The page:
Tag Archives: Career

Is Your Organization Going Senile?

The social contract, the implicit agreement that once bound workers to organizations for entire careers, is no more.  Off-shoring, right-shoring, belt tightening and a tsunami of technical innovation shifted job demand from trade skills to knowledge work and changed the career landscape in less than a generation.

Hierarchical command-and-control structures that simply asked employees to “show-up, shut-up and do it our way” were replaced with a bottom-line, “what have you done for me lately” mentality that offered no guarantees. As a result; employees have become willing to change jobs with increasing freedom and frequency, reducing job tenure by 2/3, from 11+ years to about 3.5 years.

With employees just as likely to move out as they are to be moved up, our organizations simply don’t have the capacity to retain memories, experiential lessons, recollections and the know-how that only comes from having been there.

So what does this mean for your career?

If you’ve been around for a while, market the benefits of your longevity… to both your productive prowess and the value of what you remember!  Over 95% of all information goes unused or lost, so if you can access what’s in your brain – that may be worth something.

If you’re a new to mid-career worker, as you consider job promotions or job moves, also consider the types of experiences you’ll have right alongside of the other benefits you’ll receive, because someday your memories of those experiences may be a big part of your personal brand value.

Let’s face it, many of our organizations are graying right along with the workforce. A graying organizational design can’t cope with the winds of change and the opportunities that ride them… They might have once but who can remember?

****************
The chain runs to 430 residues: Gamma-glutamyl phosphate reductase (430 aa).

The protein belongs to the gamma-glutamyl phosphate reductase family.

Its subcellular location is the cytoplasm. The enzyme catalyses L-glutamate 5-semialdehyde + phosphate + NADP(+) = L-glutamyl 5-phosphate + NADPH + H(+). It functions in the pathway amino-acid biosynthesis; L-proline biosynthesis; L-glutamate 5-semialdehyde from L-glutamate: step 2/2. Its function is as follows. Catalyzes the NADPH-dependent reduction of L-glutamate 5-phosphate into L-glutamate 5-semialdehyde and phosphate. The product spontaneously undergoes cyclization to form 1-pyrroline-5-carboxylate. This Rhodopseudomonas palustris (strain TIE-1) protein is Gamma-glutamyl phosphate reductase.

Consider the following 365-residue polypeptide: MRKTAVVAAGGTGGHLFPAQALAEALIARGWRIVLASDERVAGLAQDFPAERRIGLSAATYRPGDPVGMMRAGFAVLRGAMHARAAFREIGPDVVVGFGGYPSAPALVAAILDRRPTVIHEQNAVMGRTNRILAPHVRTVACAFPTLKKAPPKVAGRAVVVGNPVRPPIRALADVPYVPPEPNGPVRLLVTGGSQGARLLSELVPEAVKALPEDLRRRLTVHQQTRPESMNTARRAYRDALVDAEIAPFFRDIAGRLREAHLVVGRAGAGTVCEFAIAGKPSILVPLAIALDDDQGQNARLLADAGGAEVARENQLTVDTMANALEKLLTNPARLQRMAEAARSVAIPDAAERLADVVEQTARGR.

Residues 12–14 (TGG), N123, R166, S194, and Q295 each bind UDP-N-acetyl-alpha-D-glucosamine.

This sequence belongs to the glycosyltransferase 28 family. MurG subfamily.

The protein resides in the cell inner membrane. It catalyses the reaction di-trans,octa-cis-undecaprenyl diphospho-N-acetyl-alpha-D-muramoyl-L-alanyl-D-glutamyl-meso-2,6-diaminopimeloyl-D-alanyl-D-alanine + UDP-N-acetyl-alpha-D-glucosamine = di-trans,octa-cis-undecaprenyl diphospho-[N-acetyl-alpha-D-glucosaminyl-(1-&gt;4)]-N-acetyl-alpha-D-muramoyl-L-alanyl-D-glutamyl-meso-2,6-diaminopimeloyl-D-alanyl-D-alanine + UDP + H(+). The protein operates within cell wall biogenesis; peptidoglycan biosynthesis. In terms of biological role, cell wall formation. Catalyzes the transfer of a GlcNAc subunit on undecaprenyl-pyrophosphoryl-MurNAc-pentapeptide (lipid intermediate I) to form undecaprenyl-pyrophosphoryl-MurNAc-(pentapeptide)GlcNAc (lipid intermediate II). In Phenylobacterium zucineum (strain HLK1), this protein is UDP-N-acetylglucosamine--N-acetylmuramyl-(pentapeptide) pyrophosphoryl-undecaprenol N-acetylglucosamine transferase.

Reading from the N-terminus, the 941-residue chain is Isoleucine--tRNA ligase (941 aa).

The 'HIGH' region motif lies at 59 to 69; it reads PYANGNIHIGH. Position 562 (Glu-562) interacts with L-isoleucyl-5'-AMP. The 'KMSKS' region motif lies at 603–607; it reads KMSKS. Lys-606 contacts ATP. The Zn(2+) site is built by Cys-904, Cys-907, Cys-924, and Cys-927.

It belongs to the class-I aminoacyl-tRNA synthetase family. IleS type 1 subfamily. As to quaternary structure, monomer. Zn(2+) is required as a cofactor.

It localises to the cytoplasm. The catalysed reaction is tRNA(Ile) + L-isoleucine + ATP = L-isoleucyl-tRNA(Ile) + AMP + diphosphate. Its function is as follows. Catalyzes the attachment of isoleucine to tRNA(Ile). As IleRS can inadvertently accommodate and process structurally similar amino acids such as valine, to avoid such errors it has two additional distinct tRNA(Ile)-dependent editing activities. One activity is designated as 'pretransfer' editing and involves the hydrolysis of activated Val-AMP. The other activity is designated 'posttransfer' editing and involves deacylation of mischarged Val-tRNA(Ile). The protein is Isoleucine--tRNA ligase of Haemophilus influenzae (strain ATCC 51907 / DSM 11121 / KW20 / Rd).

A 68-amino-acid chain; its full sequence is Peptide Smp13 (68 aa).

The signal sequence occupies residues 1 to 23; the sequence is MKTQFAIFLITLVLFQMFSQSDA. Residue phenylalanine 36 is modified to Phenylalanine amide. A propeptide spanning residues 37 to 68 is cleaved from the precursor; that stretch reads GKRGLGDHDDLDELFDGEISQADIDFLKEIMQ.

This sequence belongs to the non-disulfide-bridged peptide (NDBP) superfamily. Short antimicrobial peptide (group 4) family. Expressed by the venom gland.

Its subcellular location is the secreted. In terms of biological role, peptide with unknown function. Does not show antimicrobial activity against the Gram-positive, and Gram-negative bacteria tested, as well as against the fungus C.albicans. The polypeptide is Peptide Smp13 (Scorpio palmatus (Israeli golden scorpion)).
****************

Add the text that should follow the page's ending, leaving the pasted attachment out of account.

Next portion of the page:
As always, I welcome your thoughts and questions at jeff@jeffkaplan.com

Until next week, STAY CONNECTED!

-Jeff

Renegotiate Your Future

Lifetime employment is a thing of the past — it’s gone. So gone in fact, 20-somethings look at you funny when you even mention the concept.

Today, our ‘forever-and-ever‘ jobs have been replaced by “what have you done for me lately” or even worse, “…who are you and what do you do around here?”

Let’s face it, our professional self-worth is under assault. Our jobs, the thing we do for a third of our waking lives, can be phased out, outsourced or simply left out of the latest reorganization with the brush of an eraser.

Work is a big part of our lives and therefore who we are and if our jobs, our professional contributions, can be so easily brushed away, our self-respect can’t be far behind.

Sure, lifetime employment may not even be desirable by an evermore mobile, evermore virtual society, but what’s taken its place?

Our research indicates–not much.

The NEW DEAL of work-life feels more like a hippie love affair, “let’s not put chains on each other, let’s just hang out as long as it feels good.”